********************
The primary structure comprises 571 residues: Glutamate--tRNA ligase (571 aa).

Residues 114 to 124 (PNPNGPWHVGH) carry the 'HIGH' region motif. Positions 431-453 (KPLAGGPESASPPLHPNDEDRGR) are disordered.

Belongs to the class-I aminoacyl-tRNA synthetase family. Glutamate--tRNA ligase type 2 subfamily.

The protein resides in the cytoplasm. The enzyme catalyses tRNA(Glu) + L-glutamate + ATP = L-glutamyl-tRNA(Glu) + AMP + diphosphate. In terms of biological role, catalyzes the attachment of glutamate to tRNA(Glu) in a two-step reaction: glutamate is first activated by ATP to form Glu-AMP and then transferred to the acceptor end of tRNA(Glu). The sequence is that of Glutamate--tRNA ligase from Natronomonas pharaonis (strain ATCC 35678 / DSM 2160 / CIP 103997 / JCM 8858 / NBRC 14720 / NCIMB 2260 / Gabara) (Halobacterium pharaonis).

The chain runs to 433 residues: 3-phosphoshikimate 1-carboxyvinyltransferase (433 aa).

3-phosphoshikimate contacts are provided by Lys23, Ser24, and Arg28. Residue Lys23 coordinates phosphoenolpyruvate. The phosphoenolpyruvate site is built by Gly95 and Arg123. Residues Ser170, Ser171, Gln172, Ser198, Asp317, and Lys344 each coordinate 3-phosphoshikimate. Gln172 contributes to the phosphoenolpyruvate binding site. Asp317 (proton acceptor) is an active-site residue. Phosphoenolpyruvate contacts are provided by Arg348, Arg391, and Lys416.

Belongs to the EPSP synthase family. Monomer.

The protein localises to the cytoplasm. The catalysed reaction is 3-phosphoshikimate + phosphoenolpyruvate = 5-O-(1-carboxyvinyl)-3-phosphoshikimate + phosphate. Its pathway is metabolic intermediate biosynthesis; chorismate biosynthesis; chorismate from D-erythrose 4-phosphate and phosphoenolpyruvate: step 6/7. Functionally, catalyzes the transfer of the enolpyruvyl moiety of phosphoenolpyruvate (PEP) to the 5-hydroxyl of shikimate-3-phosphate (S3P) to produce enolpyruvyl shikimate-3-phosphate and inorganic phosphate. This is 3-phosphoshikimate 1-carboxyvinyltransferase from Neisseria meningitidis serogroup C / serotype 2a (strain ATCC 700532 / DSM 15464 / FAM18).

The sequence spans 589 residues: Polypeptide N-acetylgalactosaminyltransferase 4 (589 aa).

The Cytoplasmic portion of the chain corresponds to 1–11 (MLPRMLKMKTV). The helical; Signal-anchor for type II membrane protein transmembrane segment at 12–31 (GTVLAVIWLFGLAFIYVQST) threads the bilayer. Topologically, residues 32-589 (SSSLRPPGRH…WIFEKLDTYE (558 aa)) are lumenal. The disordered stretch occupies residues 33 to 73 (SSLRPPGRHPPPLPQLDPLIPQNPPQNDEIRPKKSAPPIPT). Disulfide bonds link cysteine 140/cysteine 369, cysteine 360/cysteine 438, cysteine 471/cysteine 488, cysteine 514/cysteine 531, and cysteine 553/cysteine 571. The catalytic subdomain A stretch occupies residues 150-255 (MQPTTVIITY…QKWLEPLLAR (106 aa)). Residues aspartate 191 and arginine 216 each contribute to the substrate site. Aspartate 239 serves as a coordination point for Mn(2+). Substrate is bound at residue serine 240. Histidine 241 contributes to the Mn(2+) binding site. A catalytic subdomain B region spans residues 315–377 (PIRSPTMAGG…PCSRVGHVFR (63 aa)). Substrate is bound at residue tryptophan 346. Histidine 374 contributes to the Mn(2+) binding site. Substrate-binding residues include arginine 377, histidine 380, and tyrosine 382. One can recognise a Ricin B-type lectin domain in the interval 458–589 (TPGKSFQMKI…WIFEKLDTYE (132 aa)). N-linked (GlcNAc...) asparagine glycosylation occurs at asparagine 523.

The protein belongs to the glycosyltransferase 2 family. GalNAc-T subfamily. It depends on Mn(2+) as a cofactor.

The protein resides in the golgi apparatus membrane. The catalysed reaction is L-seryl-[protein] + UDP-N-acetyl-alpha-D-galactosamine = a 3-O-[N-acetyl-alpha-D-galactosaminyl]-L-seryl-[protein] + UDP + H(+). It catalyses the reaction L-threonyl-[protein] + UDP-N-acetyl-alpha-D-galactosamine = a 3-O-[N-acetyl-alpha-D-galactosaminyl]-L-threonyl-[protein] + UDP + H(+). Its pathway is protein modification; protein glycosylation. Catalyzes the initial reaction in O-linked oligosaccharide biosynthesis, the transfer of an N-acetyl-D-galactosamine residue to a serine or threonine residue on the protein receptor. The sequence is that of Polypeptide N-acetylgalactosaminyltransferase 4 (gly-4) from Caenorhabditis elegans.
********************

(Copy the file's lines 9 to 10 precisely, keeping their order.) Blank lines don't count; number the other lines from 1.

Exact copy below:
The sequence spans 589 residues: Polypeptide N-acetylgalactosaminyltransferase 4 (589 aa).

The Cytoplasmic portion of the chain corresponds to 1–11 (MLPRMLKMKTV). The helical; Signal-anchor for type II membrane protein transmembrane segment at 12–31 (GTVLAVIWLFGLAFIYVQST) threads the bilayer. Topologically, residues 32-589 (SSSLRPPGRH…WIFEKLDTYE (558 aa)) are lumenal. The disordered stretch occupies residues 33 to 73 (SSLRPPGRHPPPLPQLDPLIPQNPPQNDEIRPKKSAPPIPT). Disulfide bonds link cysteine 140/cysteine 369, cysteine 360/cysteine 438, cysteine 471/cysteine 488, cysteine 514/cysteine 531, and cysteine 553/cysteine 571. The catalytic subdomain A stretch occupies residues 150-255 (MQPTTVIITY…QKWLEPLLAR (106 aa)). Residues aspartate 191 and arginine 216 each contribute to the substrate site. Aspartate 239 serves as a coordination point for Mn(2+). Substrate is bound at residue serine 240. Histidine 241 contributes to the Mn(2+) binding site. A catalytic subdomain B region spans residues 315–377 (PIRSPTMAGG…PCSRVGHVFR (63 aa)). Substrate is bound at residue tryptophan 346. Histidine 374 contributes to the Mn(2+) binding site. Substrate-binding residues include arginine 377, histidine 380, and tyrosine 382. One can recognise a Ricin B-type lectin domain in the interval 458–589 (TPGKSFQMKI…WIFEKLDTYE (132 aa)). N-linked (GlcNAc...) asparagine glycosylation occurs at asparagine 523.